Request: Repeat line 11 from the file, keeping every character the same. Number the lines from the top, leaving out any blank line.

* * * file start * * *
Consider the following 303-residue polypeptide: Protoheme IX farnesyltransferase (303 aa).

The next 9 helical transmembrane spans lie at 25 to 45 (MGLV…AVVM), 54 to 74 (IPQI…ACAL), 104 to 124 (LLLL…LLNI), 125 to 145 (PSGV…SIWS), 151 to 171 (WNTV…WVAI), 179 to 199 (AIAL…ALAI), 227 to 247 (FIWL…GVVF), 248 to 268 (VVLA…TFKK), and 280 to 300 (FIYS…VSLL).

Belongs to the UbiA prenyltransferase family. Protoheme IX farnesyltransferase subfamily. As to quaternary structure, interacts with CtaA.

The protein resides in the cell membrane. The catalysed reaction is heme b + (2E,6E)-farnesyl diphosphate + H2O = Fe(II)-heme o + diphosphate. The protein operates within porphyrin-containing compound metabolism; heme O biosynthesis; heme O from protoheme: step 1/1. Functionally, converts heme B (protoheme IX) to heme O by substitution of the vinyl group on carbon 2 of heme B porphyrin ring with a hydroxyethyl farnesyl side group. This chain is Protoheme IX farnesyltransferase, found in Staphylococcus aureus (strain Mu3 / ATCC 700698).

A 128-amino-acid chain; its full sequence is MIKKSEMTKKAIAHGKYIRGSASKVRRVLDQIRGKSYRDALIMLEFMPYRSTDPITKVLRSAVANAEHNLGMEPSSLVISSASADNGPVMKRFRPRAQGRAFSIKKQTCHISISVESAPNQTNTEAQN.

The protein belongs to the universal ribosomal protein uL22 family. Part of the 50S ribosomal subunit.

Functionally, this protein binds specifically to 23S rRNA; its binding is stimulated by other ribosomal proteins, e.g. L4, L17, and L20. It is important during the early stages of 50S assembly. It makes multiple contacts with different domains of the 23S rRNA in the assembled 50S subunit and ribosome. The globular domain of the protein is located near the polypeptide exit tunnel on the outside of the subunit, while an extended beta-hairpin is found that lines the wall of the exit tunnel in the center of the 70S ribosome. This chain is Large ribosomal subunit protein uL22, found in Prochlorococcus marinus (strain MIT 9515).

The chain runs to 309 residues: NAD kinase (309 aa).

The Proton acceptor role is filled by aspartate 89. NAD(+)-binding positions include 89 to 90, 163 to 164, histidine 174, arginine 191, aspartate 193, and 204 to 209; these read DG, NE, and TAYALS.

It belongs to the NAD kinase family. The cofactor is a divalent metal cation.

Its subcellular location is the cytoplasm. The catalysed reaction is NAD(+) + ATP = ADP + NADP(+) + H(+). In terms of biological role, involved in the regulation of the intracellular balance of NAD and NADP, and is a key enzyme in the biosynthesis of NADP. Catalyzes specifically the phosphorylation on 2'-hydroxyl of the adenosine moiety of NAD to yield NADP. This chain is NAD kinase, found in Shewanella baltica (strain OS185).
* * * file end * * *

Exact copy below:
Its subcellular location is the cytoplasm. The catalysed reaction is NAD(+) + ATP = ADP + NADP(+) + H(+). In terms of biological role, involved in the regulation of the intracellular balance of NAD and NADP, and is a key enzyme in the biosynthesis of NADP. Catalyzes specifically the phosphorylation on 2'-hydroxyl of the adenosine moiety of NAD to yield NADP. This chain is NAD kinase, found in Shewanella baltica (strain OS185).